Being my own boss and just being lucky enough to be able to have a job doing what I love! There are plenty of people just passing time in a job where they don't really want to be there and are just comfortable collecting a pay check every month. In a job where you check how slow the hands on your watch is moving is not good whereby with photography I get frustrated because there is not enough time in the day to get all your plans achieved! And boy does those hands on my watch move fast!
8. How do you plan for your shooting sessions?
Firstly I decide what I want to shoot. This is the hardest task to undertake because I go through a process of finding out what photo agencies are looking for by looking through magazines and publications which can be very time consuming. Once I have decided what I am going to shoot, I then think about how I am going to do it. What background, the composition and when I do the setup, I play with the lighting until it is just right! Trying different focal lengths and angles is the last process apart from editing and keywording the images.
9. How would you describe your work to first time viewers?
I tend to try and create a vast array of different images which includes landscape, places, themes, conceptual, still-life, portraiture and I hope to expand on my portfolio with more food and drink images which I feel there is a big market for.
10. Do you shoot to what your heart tells you or do you go through a complex check list in your mind when you produce your work? Describe the feeling/check list.
I tend to do a bit of both really, I do have a check list but I also sometimes go with the flow and what my mind is trying to lead me in a certain direction. I do believe that the whole shoot has guidelines but if you feel during the shoot that you should suddenly change direction then you should! If it does not work then you start again.
11. From your experience, what subjects gives you the greatest satisfaction? Any examples?
Well, I have always had a big love for travel and seeing different places so I always enjoy being outside shooting a great landscape or catching the beauty of a certain building or place.
12. From your experience, what subjects are the hardest to work with? Any examples?
I get a lot of interior photography commissions and sometimes they can be very difficult to light as well as finding myself cramped up in a corner of a room in order to get the right angle of composition.
13. What is your philosophy when it comes to your work?
Simple philosophies really, get it right and don't finish a shoot until you are completely satisfied with the end result!
14. Describe who/what inspires you, tell us why?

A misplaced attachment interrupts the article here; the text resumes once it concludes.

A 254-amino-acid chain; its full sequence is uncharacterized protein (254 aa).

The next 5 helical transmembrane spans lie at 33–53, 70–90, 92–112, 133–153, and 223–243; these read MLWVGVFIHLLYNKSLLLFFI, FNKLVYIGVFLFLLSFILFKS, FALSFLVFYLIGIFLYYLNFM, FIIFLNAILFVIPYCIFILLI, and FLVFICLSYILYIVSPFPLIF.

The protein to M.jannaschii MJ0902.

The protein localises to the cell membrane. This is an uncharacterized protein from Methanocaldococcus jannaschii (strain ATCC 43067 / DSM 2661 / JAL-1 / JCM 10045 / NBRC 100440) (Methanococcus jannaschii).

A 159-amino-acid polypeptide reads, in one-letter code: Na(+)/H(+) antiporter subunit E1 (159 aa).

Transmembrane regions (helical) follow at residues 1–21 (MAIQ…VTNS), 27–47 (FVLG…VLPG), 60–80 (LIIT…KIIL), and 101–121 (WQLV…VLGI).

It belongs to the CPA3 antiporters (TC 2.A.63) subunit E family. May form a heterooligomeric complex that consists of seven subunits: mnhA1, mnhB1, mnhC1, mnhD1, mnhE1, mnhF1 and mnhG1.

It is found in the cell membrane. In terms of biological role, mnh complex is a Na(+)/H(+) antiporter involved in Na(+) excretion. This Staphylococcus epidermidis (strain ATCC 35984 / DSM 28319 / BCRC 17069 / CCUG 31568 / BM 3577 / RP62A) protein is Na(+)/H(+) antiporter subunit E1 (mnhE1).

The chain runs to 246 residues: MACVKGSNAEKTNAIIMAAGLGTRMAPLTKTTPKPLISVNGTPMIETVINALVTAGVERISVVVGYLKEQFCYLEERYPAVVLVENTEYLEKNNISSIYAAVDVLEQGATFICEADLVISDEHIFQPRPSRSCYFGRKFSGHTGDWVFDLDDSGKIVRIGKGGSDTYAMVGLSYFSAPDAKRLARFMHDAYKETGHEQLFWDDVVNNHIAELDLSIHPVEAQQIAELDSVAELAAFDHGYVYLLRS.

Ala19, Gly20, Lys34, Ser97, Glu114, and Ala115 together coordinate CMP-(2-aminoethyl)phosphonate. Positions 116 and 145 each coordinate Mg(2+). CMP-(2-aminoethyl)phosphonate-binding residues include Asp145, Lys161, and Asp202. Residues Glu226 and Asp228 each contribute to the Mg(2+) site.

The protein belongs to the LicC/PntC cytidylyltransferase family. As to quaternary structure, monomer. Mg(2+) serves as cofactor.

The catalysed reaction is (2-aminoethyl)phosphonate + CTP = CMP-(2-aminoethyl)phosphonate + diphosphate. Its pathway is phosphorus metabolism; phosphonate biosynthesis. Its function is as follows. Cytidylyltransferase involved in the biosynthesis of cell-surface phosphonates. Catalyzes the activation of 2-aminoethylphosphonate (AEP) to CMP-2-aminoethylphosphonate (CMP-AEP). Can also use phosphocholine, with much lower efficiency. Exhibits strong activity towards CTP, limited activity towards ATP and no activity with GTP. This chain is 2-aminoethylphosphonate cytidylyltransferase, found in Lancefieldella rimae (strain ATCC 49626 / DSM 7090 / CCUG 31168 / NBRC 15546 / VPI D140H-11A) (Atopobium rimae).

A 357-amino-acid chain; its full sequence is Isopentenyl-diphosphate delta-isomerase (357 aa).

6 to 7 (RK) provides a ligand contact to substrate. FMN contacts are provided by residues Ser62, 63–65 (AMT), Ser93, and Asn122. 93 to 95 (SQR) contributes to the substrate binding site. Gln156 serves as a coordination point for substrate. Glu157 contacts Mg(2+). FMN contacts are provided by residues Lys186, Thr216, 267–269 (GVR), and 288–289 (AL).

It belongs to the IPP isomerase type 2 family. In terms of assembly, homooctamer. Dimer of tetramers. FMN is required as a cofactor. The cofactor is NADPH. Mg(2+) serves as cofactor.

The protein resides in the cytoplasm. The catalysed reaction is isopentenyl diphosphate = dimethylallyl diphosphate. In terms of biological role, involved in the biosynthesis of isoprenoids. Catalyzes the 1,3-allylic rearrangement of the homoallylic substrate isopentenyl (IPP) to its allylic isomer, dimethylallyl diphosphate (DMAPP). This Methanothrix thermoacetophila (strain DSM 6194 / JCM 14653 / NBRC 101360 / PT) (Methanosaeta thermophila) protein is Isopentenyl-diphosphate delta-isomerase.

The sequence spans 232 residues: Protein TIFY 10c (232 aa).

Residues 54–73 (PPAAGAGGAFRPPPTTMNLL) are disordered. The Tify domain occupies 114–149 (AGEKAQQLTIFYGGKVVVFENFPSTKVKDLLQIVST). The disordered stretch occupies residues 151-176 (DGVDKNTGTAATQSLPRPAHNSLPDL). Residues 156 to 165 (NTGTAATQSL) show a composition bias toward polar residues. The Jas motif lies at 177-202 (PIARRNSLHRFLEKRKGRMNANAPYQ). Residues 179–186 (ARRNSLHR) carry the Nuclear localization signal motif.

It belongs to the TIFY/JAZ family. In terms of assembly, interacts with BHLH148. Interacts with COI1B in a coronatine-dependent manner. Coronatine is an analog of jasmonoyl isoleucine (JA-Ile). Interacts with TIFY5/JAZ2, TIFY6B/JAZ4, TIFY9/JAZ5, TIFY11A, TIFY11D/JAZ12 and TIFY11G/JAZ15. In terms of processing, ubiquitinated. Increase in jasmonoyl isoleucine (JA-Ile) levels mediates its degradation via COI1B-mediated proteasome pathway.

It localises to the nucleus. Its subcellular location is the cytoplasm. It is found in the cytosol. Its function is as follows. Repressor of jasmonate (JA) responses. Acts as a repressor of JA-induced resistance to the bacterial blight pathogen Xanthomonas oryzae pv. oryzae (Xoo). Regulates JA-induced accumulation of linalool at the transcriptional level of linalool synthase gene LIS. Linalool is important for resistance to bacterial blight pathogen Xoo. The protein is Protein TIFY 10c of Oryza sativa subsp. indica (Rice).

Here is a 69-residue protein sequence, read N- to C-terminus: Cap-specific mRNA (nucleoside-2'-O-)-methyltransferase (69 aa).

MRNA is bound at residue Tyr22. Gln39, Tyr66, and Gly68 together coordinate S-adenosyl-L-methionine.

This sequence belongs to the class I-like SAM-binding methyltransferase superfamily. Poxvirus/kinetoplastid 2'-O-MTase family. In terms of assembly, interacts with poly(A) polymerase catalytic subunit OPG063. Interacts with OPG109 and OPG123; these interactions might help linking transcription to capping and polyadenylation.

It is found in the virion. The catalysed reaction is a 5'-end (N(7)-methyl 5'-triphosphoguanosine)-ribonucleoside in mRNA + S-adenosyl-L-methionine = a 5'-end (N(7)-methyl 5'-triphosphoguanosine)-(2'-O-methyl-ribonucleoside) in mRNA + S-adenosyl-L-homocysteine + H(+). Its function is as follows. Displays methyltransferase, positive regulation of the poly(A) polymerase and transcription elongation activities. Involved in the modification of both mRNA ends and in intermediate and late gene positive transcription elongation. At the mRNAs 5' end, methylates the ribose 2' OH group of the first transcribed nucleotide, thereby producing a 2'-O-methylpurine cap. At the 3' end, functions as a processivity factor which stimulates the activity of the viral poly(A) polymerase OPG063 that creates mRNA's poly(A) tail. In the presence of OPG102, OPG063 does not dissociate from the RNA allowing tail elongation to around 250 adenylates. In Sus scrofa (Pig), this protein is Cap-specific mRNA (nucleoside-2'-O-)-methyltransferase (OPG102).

I absolutely love color and vibrant colors at that! I made a trip to Mexico a few years ago and I had been there about 30 odd times. For some unknown reason I took some black and white film with me and as soon as I got there I wondered why! So many fantastic colors on buildings and clothing as well as fantastic blue skies and emerald colored seas! I just love color and the various forms of color.
15. What do you do when those creative juices just seems to evade you. How do you "get creative"?
Luckily it does not happen that much but when it does, I go to a coffee shop, read a newspaper and forget about images. I will then go to a bookshop and read through photography books and all of a sudden it's all back again and I am raring to go. Works for me!
16. Tell us about a time when inspiration just hits you, and you felt the insatiable urge to create. What did you do with that energy?
I have found sometimes during a portrait shoot that maybe the model is not giving you a look you are looking for or the lighting is not going your way, then all of a sudden it just all changes and you get the image you are looking for and the whole atmosphere seems to change and even the model gets warmed up! The whole shoot gains a lot of momentum and you end up with a good selection of images.
17. What have you discovered about yourself through photography?
I have discovered that because of my love for photography, it has given me a future of interesting things to keep my mind ticking. I now look forward to waking up in the morning and sitting at my desk and starting my work for the day ahead. I never had that in any previous job.
18. Whose work do you admire the most? Why?
There are some fantastic photographers out there. I have always been a big fan of Harry Benson who was a 1950's photo journalist who was famous with lots of other images for recording the Beatles conquering the U.S.A. I really admire the places and portrait work of the London-based photographer Rod Edwards. His images are so sharp and the composition is just out of this world.
19. Do you have any advice for those who are just getting in to stock photography?
It can be a long and frustrating process and you need a lot of time to not only go through the process of preparing what, how and when you are going to shoot but there is also a whole new task of keywording & uploading and getting your image excepted. It is worth it when you see some sales coming in! My advice to anybody new is, slowly start to build a vast array of stock images and really try to put them in as many agencies as you can so that you can get a decent amount of return per image. Royalty Free microstock is mainly about numbers. So the more you submit, the more sales you should make. Dedicate a certain amount of time per week to shooting and stick to it. You will also need a certain amount of luck! Good luck to all!